Dr. B. David Ridpath, Ed.D., President of The Drake Group, commented, “The Drake Group applauds the state and federal initiatives to grant college athletes basic civil rights and the ability to profit off their own name in a lucrative marketplace in which the NCAA dictates that everyone can profit except the athlete. No institution is being asked to directly pay or provide the college athlete with a salary. Proponents are arguing that college athletes should have the same rights as all college students with regard to employment outside the institution. If college athletes are truly students first and foremost, removing the current prohibition should be something the NCAA enacts yesterday. Such a move is certainly not without complications and governance issues but it is not nearly as complicated as the NCAA hierarchy would want the public to believe. The Drake Group has put together an extensive position paper detailing a clear and manageable path to NIL rights for all college athletes. It can be done.”
Much of the reluctance to share the largess created by talents of college athletes may be explained by fear of loss of revenue on the part of those who control the billions of dollars generated by college athletics. University of South Carolina athletic director Ray Tanner, in a moment of in vino veritas, openly wondered if some of a school’s donor base might decide to invest their money straight into athletes instead of, say, donating to a $50 million football operations center. The same point was made by TCU athletic director Jeremiah Donati on Twitter as he openly lamented that boosters may spend more on his athletes rather than purchasing luxury suites. Sadly the main worry is loss of revenue for the overseers rather than doing what is right for the athlete.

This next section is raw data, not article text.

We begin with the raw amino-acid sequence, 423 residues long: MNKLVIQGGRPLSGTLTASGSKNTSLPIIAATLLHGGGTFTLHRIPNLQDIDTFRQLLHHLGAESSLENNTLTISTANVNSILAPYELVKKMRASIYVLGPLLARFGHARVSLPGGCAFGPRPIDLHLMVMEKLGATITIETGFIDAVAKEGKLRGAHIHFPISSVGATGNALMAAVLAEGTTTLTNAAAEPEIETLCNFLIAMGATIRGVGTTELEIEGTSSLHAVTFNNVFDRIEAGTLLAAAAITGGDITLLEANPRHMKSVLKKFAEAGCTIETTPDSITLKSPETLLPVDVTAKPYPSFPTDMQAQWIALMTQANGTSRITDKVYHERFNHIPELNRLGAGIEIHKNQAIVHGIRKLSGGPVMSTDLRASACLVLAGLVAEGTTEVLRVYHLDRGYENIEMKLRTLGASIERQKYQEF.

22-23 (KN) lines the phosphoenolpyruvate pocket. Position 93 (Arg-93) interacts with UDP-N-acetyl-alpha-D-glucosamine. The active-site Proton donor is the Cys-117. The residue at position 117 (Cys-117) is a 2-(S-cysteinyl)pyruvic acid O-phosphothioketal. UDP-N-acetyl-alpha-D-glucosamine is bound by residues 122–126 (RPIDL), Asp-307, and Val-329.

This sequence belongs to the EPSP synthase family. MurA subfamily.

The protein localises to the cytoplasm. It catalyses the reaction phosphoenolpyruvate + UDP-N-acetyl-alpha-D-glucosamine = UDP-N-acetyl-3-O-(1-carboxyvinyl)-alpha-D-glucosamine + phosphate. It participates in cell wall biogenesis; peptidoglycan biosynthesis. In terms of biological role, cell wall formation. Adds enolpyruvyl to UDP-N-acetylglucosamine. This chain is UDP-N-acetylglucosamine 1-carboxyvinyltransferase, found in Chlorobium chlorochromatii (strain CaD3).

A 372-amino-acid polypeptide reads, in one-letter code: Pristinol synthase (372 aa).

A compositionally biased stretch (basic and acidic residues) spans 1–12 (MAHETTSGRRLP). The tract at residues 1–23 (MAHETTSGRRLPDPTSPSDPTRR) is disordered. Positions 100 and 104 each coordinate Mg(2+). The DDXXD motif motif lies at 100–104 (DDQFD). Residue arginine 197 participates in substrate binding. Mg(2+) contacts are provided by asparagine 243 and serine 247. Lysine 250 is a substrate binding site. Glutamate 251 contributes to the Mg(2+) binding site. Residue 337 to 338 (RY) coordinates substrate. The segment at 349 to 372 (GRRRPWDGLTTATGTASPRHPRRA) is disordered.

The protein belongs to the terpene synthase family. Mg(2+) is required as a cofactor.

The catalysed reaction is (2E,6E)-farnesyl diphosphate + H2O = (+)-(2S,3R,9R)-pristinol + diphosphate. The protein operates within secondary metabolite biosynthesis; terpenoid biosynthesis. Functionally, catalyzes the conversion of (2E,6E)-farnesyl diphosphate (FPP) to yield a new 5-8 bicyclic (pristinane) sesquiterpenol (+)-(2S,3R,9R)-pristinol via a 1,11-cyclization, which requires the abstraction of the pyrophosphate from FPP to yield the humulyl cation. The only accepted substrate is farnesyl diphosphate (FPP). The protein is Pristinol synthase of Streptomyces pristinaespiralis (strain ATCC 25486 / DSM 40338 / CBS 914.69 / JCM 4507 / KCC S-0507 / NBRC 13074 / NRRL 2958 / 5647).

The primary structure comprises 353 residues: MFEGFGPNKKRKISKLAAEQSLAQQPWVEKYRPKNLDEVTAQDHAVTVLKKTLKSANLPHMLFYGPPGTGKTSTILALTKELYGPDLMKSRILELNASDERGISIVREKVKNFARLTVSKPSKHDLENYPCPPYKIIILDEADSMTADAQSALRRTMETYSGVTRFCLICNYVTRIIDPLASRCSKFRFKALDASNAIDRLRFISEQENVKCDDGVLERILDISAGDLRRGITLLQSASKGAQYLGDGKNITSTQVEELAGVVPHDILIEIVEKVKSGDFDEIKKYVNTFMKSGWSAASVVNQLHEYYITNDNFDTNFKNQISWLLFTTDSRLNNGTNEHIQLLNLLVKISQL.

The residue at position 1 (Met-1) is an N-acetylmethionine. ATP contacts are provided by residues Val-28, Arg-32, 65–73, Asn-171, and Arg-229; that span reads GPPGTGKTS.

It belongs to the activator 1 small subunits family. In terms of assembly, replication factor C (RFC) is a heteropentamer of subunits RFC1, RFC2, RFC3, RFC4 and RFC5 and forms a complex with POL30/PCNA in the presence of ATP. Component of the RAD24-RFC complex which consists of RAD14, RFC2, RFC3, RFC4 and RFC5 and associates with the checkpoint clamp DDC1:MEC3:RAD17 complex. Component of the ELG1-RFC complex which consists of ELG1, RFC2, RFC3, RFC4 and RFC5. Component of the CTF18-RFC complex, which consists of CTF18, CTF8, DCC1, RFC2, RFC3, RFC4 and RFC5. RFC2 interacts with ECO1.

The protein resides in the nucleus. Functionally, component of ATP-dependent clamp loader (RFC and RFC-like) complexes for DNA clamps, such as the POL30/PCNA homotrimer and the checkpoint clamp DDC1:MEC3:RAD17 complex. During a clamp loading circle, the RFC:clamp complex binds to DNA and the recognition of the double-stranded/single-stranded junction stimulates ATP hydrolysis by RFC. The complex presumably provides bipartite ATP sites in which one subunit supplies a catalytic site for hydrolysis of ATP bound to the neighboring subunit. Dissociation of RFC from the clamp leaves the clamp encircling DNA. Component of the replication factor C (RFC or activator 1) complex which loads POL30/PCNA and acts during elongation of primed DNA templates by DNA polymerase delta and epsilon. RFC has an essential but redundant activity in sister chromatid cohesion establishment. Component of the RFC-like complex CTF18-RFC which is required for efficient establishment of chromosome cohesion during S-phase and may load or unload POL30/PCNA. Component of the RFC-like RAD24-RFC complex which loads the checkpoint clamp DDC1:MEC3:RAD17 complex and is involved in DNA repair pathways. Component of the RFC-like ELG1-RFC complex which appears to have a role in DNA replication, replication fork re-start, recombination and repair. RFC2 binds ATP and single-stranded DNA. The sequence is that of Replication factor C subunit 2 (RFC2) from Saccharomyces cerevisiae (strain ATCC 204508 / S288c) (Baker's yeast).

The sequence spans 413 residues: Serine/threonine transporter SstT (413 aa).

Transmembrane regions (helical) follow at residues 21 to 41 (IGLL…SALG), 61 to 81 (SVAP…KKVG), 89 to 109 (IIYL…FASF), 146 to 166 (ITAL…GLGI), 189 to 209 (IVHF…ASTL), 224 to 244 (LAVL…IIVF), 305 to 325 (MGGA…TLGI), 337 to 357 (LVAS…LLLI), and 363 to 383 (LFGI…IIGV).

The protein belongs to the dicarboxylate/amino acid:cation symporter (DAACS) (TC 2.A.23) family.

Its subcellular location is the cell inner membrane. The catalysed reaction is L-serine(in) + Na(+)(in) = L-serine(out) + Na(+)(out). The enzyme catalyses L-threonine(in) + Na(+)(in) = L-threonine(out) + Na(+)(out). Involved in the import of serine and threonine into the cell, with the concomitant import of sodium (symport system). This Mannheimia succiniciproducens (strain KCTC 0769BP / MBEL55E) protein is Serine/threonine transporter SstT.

The Drake Group believes that only external legal and legislative pressure will force a powerful national sport governing body like the NCAA to change. It simply isn’t enough to expect the NCAA to do the right thing and the NCAA has demonstrated neither the ability nor the desire to move in this direction on its own. We hope that more states and the federal government continue their legislative initiatives to give college athletes something that all of us enjoy–the right to profit off our own identities.
The Drake Group, in a detailed position paper on this issue, presents options and steps to enable proper tracking an oversight of college athlete NIL rights. Hosick, M. (2019, May 14). NCAA working group to examine name, image and likeness. Retrieved from http://www.ncaa.org/about/resources/media-center/news/ncaa-working-group-examine-name-image-and-likeness
 Kendall, J. (15 June, 2019). ‘This gives me angst.’ Is NCAA about to allow players to serve as paid pitchmen.The State Newspaper Retrieved from https://www.thestate.com/sports/college/university-of-south-carolina/usc-football/josh-kendall-blog/article231150423.html#storylink=cpy